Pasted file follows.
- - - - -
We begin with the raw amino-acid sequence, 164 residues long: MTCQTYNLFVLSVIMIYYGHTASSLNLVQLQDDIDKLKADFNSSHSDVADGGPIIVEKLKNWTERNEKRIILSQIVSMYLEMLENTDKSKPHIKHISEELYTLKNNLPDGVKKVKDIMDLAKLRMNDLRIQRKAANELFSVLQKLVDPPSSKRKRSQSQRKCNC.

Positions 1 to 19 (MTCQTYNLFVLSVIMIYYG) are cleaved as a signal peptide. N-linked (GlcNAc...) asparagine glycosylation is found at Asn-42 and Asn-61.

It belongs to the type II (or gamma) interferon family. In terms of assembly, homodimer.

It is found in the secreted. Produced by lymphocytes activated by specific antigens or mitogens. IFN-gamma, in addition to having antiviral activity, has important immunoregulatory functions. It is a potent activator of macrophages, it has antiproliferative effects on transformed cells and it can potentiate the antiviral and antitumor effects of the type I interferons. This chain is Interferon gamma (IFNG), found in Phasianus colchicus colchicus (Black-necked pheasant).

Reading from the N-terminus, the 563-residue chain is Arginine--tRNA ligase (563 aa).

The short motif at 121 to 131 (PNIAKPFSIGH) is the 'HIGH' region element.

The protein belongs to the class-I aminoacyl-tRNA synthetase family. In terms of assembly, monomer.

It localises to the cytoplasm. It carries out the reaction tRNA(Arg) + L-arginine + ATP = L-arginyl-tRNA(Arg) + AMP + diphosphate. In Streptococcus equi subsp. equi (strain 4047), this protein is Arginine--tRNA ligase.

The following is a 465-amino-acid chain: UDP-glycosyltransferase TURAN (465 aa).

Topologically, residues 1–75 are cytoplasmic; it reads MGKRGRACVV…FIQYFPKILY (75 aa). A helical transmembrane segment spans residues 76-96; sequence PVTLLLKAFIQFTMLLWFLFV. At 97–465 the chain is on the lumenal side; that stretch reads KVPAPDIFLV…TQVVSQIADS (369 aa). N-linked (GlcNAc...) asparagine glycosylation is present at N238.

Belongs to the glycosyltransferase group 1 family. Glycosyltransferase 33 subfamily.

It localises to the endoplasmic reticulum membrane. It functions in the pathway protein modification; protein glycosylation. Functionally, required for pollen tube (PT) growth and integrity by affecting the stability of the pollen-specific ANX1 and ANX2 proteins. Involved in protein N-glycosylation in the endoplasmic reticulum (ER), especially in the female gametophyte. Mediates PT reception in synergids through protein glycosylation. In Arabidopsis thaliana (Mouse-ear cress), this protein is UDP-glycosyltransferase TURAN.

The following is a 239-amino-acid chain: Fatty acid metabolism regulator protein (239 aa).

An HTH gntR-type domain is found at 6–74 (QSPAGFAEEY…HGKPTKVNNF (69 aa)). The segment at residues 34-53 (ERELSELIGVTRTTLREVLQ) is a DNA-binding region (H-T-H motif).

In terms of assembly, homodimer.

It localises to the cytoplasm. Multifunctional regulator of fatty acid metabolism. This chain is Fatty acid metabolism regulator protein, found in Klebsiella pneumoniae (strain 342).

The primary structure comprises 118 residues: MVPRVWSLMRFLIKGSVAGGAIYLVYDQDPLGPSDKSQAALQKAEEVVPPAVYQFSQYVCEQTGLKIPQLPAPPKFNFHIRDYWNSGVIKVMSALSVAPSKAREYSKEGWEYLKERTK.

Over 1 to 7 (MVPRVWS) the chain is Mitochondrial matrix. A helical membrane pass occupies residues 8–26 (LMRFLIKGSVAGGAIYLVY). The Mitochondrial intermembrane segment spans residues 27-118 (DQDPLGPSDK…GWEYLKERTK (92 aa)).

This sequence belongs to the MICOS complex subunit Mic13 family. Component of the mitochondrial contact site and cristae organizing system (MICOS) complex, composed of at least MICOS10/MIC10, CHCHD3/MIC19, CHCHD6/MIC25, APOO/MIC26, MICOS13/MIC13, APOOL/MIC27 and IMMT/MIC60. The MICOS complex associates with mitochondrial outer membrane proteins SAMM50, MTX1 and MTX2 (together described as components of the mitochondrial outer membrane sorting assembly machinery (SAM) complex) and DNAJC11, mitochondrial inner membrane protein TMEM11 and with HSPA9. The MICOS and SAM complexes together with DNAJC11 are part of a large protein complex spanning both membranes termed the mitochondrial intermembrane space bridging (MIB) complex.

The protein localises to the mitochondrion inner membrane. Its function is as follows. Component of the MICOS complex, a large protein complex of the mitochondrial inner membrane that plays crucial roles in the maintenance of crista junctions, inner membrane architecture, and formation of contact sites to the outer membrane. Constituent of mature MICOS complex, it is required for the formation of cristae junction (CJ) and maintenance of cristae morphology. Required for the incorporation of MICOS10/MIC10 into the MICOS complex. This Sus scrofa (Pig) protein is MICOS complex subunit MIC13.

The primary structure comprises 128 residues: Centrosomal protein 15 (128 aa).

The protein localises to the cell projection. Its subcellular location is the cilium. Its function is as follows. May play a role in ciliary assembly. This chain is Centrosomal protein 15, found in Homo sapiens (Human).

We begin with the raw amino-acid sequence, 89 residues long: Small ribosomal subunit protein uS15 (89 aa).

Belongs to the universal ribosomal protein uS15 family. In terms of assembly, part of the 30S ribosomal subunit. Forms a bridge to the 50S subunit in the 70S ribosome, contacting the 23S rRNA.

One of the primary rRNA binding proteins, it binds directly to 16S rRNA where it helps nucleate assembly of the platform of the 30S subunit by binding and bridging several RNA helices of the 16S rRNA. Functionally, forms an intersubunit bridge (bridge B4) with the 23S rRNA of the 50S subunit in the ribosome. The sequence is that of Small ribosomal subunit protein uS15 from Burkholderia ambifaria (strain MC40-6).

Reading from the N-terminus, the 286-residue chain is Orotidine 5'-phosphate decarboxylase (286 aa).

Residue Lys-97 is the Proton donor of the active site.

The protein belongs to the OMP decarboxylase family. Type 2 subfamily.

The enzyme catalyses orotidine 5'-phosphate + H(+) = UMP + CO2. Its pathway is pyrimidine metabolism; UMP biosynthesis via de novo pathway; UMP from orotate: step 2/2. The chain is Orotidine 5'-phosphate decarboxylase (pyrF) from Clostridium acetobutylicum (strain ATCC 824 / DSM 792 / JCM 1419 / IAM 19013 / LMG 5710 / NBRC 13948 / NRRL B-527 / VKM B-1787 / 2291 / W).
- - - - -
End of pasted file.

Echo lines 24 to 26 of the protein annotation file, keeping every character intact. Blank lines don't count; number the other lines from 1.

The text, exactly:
Belongs to the universal ribosomal protein uS15 family. In terms of assembly, part of the 30S ribosomal subunit. Forms a bridge to the 50S subunit in the 70S ribosome, contacting the 23S rRNA.

One of the primary rRNA binding proteins, it binds directly to 16S rRNA where it helps nucleate assembly of the platform of the 30S subunit by binding and bridging several RNA helices of the 16S rRNA. Functionally, forms an intersubunit bridge (bridge B4) with the 23S rRNA of the 50S subunit in the ribosome. The sequence is that of Small ribosomal subunit protein uS15 from Burkholderia ambifaria (strain MC40-6).

Reading from the N-terminus, the 286-residue chain is Orotidine 5'-phosphate decarboxylase (286 aa).